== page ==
1.5M Filipinos seen sliding back to poverty due to COVID-19
On top of an economic recession and temporary unemployment, the COVID-19 pandemic is seen inflicting a bigger damage on the Philippines’ goal to reduce poverty and become a middle-class society by 2040, the state-run think tank Philippine Institute for Development Studies (PIDS) said.
“Given the likely drop in incomes and expenditures of households as well as businesses, we would expect a worsening of poverty conditions” due to the prolonged lockdown, authors Jose Ramon G. Albert, Michael Ralph M. Abrigo, Francis Mark A. Quimba and Jana Flor V. Vizmanos said in a PIDS discussion paper titled “Poverty, the Middle Class, and Income Distribution amid COVID-19” published on Tuesday.
Based on the researchers’ simulation of COVID-19’s impact, poverty conditions could revert to the level seen more than a decade ago and targets for the country to attain its aspirations to become a largely middle-class society could be pushed back.
The government’s AmBisyon Natin 2040 aims at tripling Filipinos’ per capita income to $11,000 in 20 years’ time by sustaining at least 6.5-percent annual gross domestic product (GDP) growth alongside the implementation of policies that would make the Philippines a high-income country by 2040.
President Duterte adopted AmBisyon Natin 2040 as the long-term vision for the country such that 20 years from now, “the Philippines shall be a prosperous, predominantly middle-class society where no one is poor.”
A survey conducted in 2016 showed that the majority of Filipinos aspire for a “simple and comfortable life,” which the state planning agency National Economic and Development Authority (Neda) had said reflected middle-class lifestyle—earning enough, educating all children until college, owning a car, owning a medium-sized house, finding time to relax with family and friends, owning a business and being able to travel around the country.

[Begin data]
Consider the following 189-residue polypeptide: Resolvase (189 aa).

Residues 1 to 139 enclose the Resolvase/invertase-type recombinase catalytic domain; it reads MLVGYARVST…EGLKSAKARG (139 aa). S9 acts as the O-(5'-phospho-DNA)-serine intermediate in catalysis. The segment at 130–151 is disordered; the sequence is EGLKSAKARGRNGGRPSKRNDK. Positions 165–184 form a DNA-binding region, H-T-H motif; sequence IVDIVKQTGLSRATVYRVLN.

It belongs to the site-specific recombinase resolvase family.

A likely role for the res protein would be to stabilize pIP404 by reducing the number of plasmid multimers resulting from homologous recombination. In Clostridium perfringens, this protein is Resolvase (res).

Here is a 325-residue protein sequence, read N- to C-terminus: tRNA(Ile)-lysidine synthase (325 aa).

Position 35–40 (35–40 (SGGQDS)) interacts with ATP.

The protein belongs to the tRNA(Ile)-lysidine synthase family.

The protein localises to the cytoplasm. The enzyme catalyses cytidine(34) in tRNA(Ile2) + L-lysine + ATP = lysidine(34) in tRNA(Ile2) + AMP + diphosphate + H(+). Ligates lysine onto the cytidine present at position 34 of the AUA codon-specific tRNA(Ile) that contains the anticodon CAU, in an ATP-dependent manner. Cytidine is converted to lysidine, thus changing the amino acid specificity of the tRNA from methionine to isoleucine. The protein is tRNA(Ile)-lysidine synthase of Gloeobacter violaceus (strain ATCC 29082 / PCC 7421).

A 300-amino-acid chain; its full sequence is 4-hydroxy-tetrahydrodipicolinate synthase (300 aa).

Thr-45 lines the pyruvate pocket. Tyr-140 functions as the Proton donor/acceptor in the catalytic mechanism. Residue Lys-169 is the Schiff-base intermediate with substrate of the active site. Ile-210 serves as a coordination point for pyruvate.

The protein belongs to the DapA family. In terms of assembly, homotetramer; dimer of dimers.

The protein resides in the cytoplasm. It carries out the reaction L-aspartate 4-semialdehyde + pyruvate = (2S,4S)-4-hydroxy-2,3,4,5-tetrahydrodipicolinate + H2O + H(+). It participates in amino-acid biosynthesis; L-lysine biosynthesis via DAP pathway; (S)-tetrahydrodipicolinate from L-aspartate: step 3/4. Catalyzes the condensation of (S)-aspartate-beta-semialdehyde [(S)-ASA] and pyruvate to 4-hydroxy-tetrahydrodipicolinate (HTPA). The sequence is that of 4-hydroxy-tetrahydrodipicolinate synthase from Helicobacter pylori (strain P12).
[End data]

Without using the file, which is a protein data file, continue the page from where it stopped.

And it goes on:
A deterrent to the AmBisyon Natin 2040 vision was the likelihood that millions of Filipinos could slide back to poverty as a result of joblessness and a COVID-19-induced recession.
In particular, the PIDS paper said that the number of poor Filipinos could rise by about 1.5 million from the baseline figures, if everyone’s incomes contract by 10 percent, even with the SAP (social amelioration program) and SBWS (small business wage subsidy) in place, referring to the dole-outs given away to poor families and displaced workers of micro, small and medium enterprises (MSMEs) at the height of the COVID-19 lockdown, during which 75 percent of the economy stopped and rendered 7.5 million Filipinos jobless.
“Without SAP and SBWS, the number of poor would rise even by 5.5 million,” the PIDS paper added.
In 2018, poverty incidence fell to 16.7 percent from 23.3 percent in 2015, which translated to almost six million Filipinos lifted out of poverty.
The government targets to slash the poverty rate to 11 percent by 2022.
For PIDS, “the government and all Filipinos should ultimately ensure that the poor are at the center of policy attention, especially given all the reduced economic activities from COVID-19 and the likely undercounts of COVID-19 infection among the poor, who do not have the luxury to seek health care, and for whom ‘washing hands’ is also a luxury (as they have no access to safe water and safe sanitation services).”
“The poor as well as certain other nonpoor groups (the low income but not poor, and the lower middle-income group) are vulnerable from both the public-health challenges of the COVID-19 and the economic consequences of efforts to contain the virus. These vulnerable groups often have meager savings to cushion them against sustained economic disruptions, and may have even little protection against other related shocks, such as job losses, and food insecurity. Their recovery may be challenging compared to those in higher income groups,” according to PIDS. INQ
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